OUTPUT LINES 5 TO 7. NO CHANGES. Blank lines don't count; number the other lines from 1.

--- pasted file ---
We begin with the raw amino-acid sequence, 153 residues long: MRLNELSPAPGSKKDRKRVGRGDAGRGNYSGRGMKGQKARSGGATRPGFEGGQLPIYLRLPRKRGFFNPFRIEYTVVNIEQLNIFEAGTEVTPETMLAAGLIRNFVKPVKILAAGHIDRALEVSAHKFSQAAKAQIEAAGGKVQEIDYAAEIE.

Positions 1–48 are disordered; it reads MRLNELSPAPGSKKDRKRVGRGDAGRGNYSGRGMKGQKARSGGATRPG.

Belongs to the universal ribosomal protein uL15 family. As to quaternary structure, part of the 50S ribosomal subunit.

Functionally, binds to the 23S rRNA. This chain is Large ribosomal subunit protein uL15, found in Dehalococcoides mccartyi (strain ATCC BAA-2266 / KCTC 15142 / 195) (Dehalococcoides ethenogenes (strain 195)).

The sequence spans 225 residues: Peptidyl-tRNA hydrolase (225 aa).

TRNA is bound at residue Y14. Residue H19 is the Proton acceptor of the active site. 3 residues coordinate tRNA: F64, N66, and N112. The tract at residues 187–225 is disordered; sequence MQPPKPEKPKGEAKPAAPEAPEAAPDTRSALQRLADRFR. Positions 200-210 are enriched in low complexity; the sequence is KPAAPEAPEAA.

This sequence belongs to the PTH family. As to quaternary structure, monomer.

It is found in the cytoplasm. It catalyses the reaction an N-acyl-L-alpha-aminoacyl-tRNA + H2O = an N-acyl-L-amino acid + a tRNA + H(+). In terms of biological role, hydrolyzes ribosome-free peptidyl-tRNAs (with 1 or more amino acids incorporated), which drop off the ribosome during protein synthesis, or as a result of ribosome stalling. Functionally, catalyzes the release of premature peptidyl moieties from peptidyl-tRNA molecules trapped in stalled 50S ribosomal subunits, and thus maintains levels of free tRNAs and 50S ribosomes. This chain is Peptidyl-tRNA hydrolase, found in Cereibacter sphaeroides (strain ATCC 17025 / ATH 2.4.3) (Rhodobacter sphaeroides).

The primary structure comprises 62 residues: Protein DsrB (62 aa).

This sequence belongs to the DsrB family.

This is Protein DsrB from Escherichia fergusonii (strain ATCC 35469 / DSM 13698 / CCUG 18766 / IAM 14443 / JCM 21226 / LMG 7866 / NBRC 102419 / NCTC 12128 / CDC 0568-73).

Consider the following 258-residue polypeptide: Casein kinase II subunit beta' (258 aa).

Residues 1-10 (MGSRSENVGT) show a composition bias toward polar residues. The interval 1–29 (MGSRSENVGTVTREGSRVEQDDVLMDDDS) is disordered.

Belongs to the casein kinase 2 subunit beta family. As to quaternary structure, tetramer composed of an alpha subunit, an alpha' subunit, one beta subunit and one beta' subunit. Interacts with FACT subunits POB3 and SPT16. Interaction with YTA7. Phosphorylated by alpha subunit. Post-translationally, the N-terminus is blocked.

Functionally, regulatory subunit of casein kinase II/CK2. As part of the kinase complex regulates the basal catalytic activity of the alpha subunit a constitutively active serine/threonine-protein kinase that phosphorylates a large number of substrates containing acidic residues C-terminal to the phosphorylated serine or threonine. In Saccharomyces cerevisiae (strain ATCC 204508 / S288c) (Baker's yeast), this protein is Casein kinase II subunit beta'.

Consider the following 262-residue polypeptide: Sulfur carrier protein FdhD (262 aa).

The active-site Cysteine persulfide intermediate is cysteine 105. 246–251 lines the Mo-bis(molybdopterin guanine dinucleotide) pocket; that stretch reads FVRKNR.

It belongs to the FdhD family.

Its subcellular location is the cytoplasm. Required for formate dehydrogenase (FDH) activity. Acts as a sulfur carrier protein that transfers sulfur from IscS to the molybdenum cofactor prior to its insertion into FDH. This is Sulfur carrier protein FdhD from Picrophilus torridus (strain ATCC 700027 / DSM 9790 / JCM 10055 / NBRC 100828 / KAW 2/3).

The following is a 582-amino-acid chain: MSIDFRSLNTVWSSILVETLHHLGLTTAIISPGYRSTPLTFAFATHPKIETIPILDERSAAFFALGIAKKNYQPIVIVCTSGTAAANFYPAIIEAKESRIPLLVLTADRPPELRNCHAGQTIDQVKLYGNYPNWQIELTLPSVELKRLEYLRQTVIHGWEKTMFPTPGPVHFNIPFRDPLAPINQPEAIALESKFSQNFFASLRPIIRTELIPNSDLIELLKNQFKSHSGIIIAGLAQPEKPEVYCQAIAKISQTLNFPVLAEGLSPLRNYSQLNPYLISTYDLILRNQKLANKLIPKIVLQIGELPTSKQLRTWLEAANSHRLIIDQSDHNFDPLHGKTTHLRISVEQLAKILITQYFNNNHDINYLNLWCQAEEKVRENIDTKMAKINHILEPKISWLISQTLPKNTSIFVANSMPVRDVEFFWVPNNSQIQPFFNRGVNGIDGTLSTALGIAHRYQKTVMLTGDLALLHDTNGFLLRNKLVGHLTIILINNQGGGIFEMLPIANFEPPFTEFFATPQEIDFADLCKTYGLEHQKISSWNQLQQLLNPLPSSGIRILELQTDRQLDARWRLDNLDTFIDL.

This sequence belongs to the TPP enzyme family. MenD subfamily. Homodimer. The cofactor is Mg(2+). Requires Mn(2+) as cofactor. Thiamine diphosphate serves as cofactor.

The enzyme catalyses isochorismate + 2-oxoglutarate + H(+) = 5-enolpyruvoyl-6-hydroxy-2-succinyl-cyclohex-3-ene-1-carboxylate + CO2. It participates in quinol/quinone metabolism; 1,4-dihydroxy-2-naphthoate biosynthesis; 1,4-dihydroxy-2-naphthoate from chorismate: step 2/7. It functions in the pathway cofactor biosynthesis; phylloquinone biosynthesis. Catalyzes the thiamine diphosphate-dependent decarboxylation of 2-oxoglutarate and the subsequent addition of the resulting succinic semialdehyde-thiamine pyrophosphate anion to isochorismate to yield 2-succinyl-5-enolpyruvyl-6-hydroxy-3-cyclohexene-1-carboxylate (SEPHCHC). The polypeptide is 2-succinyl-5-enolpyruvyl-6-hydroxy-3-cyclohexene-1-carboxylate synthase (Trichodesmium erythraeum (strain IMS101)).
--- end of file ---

The sequence spans 225 residues: Peptidyl-tRNA hydrolase (225 aa).

TRNA is bound at residue Y14. Residue H19 is the Proton acceptor of the active site. 3 residues coordinate tRNA: F64, N66, and N112. The tract at residues 187–225 is disordered; sequence MQPPKPEKPKGEAKPAAPEAPEAAPDTRSALQRLADRFR. Positions 200-210 are enriched in low complexity; the sequence is KPAAPEAPEAA.

This sequence belongs to the PTH family. As to quaternary structure, monomer.